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10-15 May 2021
Nice, France
Europe/Vienna timezone
The Conference will be held virtually from 10-15 May 2021

Linear Excitation and Nonlinear Saturation of Low Frequency Alfven Eigenmodes in DIII-D

14 May 2021, 14:00
4h 45m
Nice, France

Nice, France

Regular Poster Magnetic Fusion Theory and Modelling P8 Posters 8

Speaker

G. J. Choi (University of California, Irvine, CA 92697, USA)

Description

Energetic particle (EP) interactions with thermal plasmas can lead to the excitations of various Alfven eigenmodes (AE) ranging from low frequency beta-induced Alfven eigenmode (BAE), to high frequency reversed shear Alfven eigenmodes (RSAE) and toroidal Alfven eigenmodes (TAE). Furthermore, EP could influence thermal plasma dynamics including the microturbulence responsible for turbulent transport of thermal plasmas and macroscopic magnetohydrodynamic (MHD) modes, potentially leading to disastrous disruptions.

Therefore, integrated simulation of multiple kinetic-MHD processes by treating both EP and thermal plasmas on the same footing need to be verified and validated. We have developed first-principles capability for global integrated simulation of nonlinear interactions of multiple kinetic-MHD processes by treating both EP and thermal plasmas on the same footing. Verification and validation for GTC (1) gyrokinetic simulations of RSAE/TAE in a DIII-D plasma have been carried out using most of active EP codes in the world fusion program (five gyrokinetic turbulence codes, two hybrid MHD-gyrokinetic turbulence codes, and an eigenvalue code) (2). GTC has further been validated in the simulations of various AEs in DIII-D, JET, HL-2A, and KSTAR tokamaks (3-6) and LHD stellarator (7). EP effects on neoclassical tearing mode (NTM) in the DIII-D tokamak have also been studied in GTC simulations (8). In this paper, we report linear excitation and nonlinear saturation of BAE and lower frequency modes, EP interactions with the NTM (8), as well as nonlinear interactions of RSAE/TAE with microturbulence in the DIII-D experiments.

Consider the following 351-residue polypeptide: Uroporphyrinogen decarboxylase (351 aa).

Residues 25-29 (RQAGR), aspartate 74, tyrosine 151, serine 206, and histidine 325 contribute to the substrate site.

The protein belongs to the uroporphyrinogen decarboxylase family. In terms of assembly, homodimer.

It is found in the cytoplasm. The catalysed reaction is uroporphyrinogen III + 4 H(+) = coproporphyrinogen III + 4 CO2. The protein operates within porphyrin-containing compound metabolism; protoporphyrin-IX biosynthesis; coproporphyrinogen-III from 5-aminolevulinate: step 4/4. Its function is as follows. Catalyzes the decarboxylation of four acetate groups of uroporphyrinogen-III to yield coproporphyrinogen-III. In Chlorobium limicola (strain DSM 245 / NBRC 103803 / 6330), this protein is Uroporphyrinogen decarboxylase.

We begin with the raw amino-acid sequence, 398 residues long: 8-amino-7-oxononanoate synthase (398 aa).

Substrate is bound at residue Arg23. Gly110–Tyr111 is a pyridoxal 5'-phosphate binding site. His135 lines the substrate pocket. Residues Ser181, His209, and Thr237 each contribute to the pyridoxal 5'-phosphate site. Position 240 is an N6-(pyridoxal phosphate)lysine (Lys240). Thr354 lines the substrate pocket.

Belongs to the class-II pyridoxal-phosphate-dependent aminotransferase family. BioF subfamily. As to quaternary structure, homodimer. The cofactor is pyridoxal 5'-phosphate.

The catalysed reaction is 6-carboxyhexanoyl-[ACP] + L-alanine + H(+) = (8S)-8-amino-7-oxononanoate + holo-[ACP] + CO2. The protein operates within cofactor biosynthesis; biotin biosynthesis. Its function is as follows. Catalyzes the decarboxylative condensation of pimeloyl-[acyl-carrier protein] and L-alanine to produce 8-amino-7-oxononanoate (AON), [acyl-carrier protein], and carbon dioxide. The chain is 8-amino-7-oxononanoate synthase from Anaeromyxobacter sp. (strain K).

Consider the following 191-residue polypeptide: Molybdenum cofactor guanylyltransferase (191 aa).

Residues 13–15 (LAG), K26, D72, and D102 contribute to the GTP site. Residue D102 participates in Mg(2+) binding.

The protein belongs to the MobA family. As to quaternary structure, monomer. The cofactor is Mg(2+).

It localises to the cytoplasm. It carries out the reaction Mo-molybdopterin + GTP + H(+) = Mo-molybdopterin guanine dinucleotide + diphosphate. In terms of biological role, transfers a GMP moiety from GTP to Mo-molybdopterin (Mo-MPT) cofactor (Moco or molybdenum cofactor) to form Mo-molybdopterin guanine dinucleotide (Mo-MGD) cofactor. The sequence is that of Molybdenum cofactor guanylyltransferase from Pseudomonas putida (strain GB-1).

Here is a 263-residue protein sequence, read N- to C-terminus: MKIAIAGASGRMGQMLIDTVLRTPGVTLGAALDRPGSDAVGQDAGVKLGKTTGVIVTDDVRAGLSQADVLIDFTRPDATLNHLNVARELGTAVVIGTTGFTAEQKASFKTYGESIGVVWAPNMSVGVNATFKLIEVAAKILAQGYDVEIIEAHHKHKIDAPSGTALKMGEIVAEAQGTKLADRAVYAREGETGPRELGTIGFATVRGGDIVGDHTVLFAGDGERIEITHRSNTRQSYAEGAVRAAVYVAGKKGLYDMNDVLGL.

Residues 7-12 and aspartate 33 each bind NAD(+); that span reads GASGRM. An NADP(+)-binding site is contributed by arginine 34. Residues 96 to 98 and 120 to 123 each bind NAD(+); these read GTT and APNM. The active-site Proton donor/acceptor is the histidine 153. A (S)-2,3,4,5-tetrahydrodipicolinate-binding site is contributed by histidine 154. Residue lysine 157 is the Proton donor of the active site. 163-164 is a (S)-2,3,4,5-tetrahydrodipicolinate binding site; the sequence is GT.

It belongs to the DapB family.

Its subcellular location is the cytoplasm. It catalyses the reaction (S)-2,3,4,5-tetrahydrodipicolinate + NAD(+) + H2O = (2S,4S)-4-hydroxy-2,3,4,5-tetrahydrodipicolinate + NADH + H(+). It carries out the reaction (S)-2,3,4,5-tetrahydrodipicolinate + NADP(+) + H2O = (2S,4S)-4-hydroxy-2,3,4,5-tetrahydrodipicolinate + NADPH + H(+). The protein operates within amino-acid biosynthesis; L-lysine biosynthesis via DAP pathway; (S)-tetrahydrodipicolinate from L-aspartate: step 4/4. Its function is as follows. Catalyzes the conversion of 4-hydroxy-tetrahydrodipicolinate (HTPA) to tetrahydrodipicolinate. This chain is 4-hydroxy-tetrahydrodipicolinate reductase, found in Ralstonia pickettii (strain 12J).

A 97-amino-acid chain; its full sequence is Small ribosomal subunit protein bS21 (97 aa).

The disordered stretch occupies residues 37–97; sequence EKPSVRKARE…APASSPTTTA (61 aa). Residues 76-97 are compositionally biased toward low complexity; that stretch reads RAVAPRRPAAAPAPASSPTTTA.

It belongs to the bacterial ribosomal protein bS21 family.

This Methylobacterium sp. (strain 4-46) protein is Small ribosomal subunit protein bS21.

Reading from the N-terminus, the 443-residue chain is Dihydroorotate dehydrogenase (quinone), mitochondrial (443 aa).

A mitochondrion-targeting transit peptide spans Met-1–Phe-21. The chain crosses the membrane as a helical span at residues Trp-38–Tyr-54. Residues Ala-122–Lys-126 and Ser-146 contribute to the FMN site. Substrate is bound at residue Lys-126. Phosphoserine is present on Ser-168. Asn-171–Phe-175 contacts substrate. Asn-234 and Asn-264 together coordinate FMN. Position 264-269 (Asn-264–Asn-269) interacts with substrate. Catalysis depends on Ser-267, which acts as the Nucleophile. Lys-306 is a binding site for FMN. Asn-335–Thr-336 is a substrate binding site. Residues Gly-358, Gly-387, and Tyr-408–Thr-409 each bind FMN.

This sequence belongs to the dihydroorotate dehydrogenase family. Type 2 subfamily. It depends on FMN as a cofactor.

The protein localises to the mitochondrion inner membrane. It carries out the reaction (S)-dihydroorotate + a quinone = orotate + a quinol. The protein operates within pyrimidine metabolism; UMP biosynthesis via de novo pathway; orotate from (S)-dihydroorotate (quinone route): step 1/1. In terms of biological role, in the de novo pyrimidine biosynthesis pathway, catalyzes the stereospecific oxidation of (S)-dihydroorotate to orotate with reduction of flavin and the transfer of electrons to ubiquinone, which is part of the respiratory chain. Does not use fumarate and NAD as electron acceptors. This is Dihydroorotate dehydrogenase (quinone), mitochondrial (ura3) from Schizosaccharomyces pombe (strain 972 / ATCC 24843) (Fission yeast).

Linear excitation of BAE and lower frequency modes in DIII-D — Linear GTC simulations of n=3 perturbation in DIII-D #178631 have found strongly unstable BAEs with growth rate comparable to real frequency, for both classical and relaxed fast ion profiles. Fig.1 shows the frequency and radial profiles of BAE and lower frequency modes, together with ideal MHD continua from ALCON, which confirms that the frequencies, lying in experimentally observed range, place in beta-induced gap.
Frequency and radial width of BAE and lower frequency modes from GTC simulations are plotted with ALCON MHD continua.

Role of zonal fields in BAE saturation and EP transport — Fig. 2 is a result of nonlinear BAE simulations with and without zonal fields, clearly showing that zonal fields prevent robust nonlinear evolution of BAE and suppress it by strong regulation within a few linear oscillation periods. BAE amplitude is strongly suppressed by zonal flow shearing. Note that the BAE also undergoes strong phase shift which directly affect radial EP fluxes so that they can even flip signs from outward to inward. Consequently, outward fast ion transport due to BAE is significantly reduced by both zonal flow shear-induced suppression and phase shift. Furthermore, we have observed nonlinear evolution of the zonal flow structure evolving from strong single transport barrier to multiple barriers after initial suppression of BAE.